Houses in Amsterdam

The Dutch capital city of Amsterdam will be levying an additional €3 (currently, just over US$3) per person, per night on travelers staying overnight in hotels, on top of the seven-percent tax on room rates that it already charges.

Tim Fairhurst, director of policy for the European Tourism Association (ETOA), told CNN: “It will likely make Amsterdam’s the highest overnight tax in Europe, on average.”

Taking, for example, an arbitrary date of March 28, 2020: a room with two twin beds and a shared bathroom at Amsterdam’s one-star Rembrandt Square Hotel as listed on Booking.com will cost €132.46. With the seven-percent room tax plus €3 per guest, you could expect to pay €15.97 in tax to the city for every night booked.

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In comparison, consider that Rome currently charges Europe’s highest fixed-price tax of €7 per person, per night, in a five-star hotel. Even a room at the Hotel de Russie, running about €815 on March 28, would charge a lower levy amount (€14) than the one-star Amsterdam accommodation.

In Berlin, which charges a tourist tax of five-percent, the city’s most expensive hotel, Hotel Adlon Kempinski—famous for hosting world leaders and celebrities—would charge €249.35 for a room, and €11.65 in tourist tax on the same date.

Essentially, even the highest-priced rooms in other major European capitals’ five-star hotels would incur a lower levy than a one-star accommodation in Amsterdam on the same night.

And, don’t go thinking that Airbnb or private-property rentals will be exempt—instead, expect the existing tax to be raised to ten percent of your rental rate. However, children under the age of sixteen will be exempt from the new levy and campsites will charge only €1 per adult.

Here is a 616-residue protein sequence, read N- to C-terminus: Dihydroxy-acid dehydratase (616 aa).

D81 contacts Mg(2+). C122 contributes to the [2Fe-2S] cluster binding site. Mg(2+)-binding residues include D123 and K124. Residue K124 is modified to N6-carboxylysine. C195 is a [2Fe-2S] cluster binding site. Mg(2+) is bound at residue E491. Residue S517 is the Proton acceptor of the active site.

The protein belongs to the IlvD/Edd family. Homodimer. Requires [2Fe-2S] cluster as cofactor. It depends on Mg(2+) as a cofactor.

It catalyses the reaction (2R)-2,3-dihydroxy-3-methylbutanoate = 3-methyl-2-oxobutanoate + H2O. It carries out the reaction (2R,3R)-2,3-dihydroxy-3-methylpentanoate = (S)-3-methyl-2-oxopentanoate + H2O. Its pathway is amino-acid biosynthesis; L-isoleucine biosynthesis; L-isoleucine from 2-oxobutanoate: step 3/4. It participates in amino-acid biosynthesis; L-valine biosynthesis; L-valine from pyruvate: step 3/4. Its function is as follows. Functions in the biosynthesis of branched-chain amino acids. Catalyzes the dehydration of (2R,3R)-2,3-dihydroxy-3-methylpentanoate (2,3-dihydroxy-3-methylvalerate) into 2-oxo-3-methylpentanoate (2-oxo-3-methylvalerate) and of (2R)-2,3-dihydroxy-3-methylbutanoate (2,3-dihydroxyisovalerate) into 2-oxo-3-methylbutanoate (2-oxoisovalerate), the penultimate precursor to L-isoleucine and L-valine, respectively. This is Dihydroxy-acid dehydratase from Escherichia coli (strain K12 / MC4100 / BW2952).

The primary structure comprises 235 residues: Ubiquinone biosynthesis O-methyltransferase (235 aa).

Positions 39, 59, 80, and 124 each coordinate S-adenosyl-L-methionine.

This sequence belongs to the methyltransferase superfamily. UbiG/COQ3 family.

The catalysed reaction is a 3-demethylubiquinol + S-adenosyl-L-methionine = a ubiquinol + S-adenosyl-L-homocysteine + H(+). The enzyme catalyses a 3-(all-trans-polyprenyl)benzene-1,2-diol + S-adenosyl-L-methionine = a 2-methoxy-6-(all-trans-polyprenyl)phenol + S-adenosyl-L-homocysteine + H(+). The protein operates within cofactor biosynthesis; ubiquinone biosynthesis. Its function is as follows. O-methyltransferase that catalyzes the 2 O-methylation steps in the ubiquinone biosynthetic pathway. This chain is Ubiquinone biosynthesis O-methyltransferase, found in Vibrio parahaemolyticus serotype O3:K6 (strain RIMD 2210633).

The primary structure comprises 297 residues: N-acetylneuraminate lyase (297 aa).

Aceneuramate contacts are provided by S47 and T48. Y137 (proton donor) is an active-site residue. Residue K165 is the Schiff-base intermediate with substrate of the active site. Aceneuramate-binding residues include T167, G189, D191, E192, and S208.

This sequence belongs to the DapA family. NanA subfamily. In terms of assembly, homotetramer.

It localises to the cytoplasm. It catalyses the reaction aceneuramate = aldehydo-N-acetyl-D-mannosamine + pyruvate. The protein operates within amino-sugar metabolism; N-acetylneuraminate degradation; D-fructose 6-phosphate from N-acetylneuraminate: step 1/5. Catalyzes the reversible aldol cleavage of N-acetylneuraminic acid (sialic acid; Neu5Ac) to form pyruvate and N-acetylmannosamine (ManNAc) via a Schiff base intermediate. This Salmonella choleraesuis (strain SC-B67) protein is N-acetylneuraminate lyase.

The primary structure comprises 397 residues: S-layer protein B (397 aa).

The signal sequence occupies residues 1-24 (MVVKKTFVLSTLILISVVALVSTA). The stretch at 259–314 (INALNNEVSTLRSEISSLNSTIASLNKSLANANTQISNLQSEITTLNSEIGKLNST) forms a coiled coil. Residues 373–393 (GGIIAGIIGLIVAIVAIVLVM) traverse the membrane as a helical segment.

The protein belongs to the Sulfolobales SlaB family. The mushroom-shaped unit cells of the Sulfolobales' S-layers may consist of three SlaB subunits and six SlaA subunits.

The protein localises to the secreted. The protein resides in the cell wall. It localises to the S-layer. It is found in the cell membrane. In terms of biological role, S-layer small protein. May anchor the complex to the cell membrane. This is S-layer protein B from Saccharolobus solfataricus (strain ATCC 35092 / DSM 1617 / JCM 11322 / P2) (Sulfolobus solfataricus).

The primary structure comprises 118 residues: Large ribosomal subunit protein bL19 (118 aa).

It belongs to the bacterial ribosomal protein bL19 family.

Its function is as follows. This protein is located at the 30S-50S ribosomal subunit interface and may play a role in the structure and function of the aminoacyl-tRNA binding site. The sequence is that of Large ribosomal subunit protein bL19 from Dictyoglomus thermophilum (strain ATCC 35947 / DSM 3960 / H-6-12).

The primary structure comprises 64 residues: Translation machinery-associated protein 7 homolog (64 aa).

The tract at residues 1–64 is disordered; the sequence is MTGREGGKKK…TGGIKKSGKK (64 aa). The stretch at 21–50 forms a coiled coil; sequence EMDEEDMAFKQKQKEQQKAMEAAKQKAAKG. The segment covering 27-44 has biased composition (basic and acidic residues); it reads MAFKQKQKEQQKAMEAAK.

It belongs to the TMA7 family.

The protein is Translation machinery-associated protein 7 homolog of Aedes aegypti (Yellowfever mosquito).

Amsterdam has lately found itself overrun by tourism, with eighteen million visitors descending annually upon its 867,000 residents.

Municipal authorities continue to implement measures in efforts stem the tide and rein in the behavior or overzealous visitors, including dismantling the “iamsterdam” sign outside the Rijksmuseum—a former “selfie” spot—in December 2018.

A new ban on tours of the infamous red-light district and a fifteen-person cap on groups touring the medieval center come into effect on January 1, 2020. The newly-announced extra tourist tax will now be among the policies to take effect on the first of next year.

A spokesperson for Amsterdam City Council told CNN: “Visitors will contribute more to the high costs of keeping the city safe and clean, and of keeping the public space like pavements, quays, bridges and streets, in a good state.”

Justin Francis, CEO of Responsible Travel, feels that the change is positive. He stated: “Our right to travel simply does not outweigh the rights of local people to enjoy their homes, or the need to preserve the environment. Tourist taxes need to be set at a level that will have an impact.”

Tim Fairhurst of the ETOA, however, feels that such short-notice tax hikes are unfair to operators and suppliers, as it’s too late to easily pass on the costs to customers. He also commented: “Annual increases are not news, but their relentless rise is cause for concern. Flat-rate tax increases are regressive, disproportionately affecting lower-priced accommodation and the visitors who stay there.”

Another European city severely stressed by overtourism, Venice recently announced its own plans to charge visitors a daily entrance fee of up to €10 during peak-season days, although this is expected to mainly affect day-trippers and should be waived for those overnighting in the city.

Other continental destinations feeling the strain of overtourism, Barcelona and Dubrovnik, respectively charge tourist taxes of up to €2.25 and €1.35 per person, per night, and neither has thus far indicated that a price hike is imminent.